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  • Writer's pictureJayne McQuillan

Is Your Sales Department Using Its Time Wisely?

September 2019

In the late 1800s, an economist named Vilfredo Pareto developed the Pareto principle.  The Pareto principle, often referred to as the 80/20 Rule, suggests that for many events, 80% of the effects or outputs come from 20% of the causes or inputs.  Things in life and in business are not distributed evenly.  

When applied to business, the 80/20 Rule has been utilized as a tool to identify realities, such as:

-80% of a company’s sales come from 20% of its customers

-80% of a company’s profits come from 20% of its products

So, how is your company’s Sales department using its time each day?  If 80% of a Sales department’s efforts are spent focused on 20% of its customers, they better be the right customers! And, the right customers look different for every company.  To apply the 80/20 Rule to your customer base you first must understand who your ideal customer is.

Some companies may focus on high volume, low cost sales while others may focus on low volume, high cost sales.  Other differentiators between you and your competition may be the level of product quality, on time performance, and customer service offerings.  Also, your ideal customer may need to generate at least “X” Sales dollars annually or hit a certain margin of profitability.  

Once you know what your ideal customer looks like, you need to step back and spend time rating your current customer base.  Which customers get an “A” ranking because they fit the niche or target market your company is filling? Which customers get a “D” ranking because they don’t fit your target market?  A “D” customer may be one that results in very low profit to your company, but you spend an exorbitant amount of time servicing.  

Now that your customers are rated, it is time to set the 80/20 Rule in motion.  Are there customers that were given a low rating that are salvageable?  Could you take steps in your Sales plans to move that customer from a “D” to a “B” rating?  Consider actions such as price increases, minimum order quantities, or long-term agreements.  It is important to assess these customers and either find ways to improve performance and ranking or exit the customer.  

And never forget about the “A” ranking customers!  These are the customers that you should be spending 80% of your time on.  Are there any “A” customers that you don’t pay enough attention to?  Chances are the answer is “yes”, and there are most likely opportunities to create a deeper relationship with those customers and grab more business.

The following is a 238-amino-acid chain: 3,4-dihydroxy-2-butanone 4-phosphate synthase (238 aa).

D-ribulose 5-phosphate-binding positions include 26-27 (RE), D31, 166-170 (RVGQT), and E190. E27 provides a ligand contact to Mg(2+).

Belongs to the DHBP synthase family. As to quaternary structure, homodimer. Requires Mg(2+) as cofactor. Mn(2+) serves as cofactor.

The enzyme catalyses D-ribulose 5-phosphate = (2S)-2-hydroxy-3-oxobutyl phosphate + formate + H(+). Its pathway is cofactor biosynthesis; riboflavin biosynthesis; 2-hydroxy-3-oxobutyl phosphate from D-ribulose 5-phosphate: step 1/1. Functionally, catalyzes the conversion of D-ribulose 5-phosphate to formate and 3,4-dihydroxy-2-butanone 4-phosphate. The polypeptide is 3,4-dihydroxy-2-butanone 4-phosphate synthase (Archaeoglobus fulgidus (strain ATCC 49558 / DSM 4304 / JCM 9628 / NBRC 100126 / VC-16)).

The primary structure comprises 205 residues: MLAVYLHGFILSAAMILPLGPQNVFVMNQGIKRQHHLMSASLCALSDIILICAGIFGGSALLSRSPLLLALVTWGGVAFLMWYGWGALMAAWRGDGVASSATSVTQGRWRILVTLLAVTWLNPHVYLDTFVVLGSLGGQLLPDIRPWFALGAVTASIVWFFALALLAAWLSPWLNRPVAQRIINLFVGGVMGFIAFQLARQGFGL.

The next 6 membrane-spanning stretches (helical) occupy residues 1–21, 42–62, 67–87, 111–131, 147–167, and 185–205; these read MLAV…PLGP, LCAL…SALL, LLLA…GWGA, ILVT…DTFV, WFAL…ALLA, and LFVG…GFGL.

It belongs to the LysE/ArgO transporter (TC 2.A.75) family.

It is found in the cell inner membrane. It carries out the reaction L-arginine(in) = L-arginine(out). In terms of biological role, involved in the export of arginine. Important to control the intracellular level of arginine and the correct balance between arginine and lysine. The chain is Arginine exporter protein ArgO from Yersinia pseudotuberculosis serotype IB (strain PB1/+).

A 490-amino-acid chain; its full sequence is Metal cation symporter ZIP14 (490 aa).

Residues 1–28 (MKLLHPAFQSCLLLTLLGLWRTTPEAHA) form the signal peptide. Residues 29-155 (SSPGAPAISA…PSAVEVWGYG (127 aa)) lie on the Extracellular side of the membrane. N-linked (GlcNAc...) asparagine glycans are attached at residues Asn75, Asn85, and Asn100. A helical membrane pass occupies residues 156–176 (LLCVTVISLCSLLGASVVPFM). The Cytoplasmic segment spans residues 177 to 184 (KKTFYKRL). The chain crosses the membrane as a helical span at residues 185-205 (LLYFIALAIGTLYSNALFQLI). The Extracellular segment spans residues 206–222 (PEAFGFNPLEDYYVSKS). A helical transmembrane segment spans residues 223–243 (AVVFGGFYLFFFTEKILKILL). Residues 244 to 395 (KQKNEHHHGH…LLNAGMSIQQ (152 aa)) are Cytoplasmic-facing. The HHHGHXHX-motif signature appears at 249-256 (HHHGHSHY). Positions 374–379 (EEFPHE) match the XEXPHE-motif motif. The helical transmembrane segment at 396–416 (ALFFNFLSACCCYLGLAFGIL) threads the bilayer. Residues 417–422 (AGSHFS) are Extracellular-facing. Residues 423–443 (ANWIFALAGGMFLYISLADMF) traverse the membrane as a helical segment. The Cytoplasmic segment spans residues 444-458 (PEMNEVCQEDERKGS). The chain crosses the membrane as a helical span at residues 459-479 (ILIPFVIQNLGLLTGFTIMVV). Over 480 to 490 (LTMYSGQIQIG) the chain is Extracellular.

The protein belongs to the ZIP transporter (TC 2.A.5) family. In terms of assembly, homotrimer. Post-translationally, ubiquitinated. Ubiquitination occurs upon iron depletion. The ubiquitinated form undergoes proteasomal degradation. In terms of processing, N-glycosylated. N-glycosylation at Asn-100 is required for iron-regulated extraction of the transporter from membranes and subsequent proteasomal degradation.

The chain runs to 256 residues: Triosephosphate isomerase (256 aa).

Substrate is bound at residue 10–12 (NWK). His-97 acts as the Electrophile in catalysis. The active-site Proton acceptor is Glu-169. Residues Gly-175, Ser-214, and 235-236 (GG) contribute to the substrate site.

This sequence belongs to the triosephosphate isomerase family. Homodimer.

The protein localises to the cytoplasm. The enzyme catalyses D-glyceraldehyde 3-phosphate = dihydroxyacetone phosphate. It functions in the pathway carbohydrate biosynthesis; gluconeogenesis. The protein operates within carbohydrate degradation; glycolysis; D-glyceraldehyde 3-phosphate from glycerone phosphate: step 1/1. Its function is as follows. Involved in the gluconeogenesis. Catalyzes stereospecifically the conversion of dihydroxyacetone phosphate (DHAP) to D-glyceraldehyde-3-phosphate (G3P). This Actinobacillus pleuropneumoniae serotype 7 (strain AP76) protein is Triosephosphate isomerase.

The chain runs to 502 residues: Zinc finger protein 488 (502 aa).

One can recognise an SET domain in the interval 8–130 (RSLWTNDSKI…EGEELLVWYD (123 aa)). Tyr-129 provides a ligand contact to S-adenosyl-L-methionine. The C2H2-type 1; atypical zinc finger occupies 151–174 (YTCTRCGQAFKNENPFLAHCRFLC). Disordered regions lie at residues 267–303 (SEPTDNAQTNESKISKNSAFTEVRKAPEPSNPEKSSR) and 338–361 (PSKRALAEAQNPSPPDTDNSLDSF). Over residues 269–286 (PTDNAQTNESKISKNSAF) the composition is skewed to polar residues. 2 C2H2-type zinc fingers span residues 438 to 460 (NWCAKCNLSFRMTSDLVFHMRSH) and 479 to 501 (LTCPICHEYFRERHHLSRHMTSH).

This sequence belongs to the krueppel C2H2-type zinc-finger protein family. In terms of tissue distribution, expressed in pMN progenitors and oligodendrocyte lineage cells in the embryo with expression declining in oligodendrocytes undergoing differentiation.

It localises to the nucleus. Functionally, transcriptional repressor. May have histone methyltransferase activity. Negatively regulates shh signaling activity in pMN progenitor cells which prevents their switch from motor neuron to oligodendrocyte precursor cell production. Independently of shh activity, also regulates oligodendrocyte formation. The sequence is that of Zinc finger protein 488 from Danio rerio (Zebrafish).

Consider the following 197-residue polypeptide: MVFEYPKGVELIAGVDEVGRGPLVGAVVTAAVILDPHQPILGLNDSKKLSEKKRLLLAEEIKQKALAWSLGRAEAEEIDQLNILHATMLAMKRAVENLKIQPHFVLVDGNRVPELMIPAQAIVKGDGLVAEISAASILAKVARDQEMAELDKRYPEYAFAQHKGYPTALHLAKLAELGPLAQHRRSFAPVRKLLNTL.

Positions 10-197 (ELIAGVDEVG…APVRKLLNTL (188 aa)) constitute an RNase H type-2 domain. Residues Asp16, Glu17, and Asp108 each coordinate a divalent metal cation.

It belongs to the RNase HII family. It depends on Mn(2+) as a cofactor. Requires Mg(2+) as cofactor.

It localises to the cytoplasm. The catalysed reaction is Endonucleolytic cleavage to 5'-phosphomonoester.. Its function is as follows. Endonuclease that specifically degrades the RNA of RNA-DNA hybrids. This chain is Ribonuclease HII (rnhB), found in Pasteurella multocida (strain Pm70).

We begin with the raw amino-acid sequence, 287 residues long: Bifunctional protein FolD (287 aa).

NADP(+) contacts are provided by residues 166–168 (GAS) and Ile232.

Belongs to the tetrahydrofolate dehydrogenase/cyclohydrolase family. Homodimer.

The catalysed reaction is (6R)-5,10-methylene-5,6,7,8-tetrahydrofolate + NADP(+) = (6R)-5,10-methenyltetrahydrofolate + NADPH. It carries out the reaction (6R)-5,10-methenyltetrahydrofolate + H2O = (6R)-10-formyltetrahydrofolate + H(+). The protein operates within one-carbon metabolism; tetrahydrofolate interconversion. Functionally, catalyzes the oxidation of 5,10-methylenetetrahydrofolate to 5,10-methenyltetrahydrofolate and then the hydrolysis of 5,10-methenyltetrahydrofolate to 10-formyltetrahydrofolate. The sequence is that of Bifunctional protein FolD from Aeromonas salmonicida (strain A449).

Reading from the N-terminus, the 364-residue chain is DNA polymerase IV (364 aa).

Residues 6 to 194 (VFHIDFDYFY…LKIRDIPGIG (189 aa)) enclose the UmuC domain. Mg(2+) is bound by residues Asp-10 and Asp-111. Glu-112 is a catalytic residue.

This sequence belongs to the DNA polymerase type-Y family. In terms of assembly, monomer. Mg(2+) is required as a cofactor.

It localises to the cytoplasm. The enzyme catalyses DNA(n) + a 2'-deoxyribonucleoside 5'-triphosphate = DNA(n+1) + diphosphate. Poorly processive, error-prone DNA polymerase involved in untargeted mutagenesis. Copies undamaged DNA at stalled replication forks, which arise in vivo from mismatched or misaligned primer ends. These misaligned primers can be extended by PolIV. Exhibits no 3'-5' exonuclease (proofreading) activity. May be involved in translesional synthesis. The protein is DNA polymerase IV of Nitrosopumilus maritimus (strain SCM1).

Too many companies are afraid of losing ANY customers, but not every customer is worth having! Recently, we helped one of our client’s utilize the 80/20 Rule on their customer base.  They ranked their customers and developed action plans for each account with a low ranking.  The first area of focus was to eliminate all “D” customers by either raising the requirements and expectations of that customer (getting them to a “C” or higher) or firing that customer.  The number of customers this client worked with shrunk by 25% while going through this exercise.

The next area of focus was having the Sales department dedicate  the majority of its time to the “A” and “B” customers.  These were the customers that most valued what the client offered and were providing the client with most of its profit.  Deeper relationships developed with these customers, reliance and trust formed, and increased sales and profitability dollars inevitably followed.  This client’s overall sales increased by 20% over the next year and net income doubled.  The Sales department was certainly now using its time wisely!

When increasing the value of your business, one of the critical areas is customer quality, diversification, and profitability. Implementing the 80/20 Rule will help you prioritize your time, provide continuous reassessment of your customers, and either improve their overall contribution or exit them as a customer.  Are you focusing on the right customers?

Kelley Ramos, CPA, is a consultant with Journey Consulting, LLC, in Green Bay

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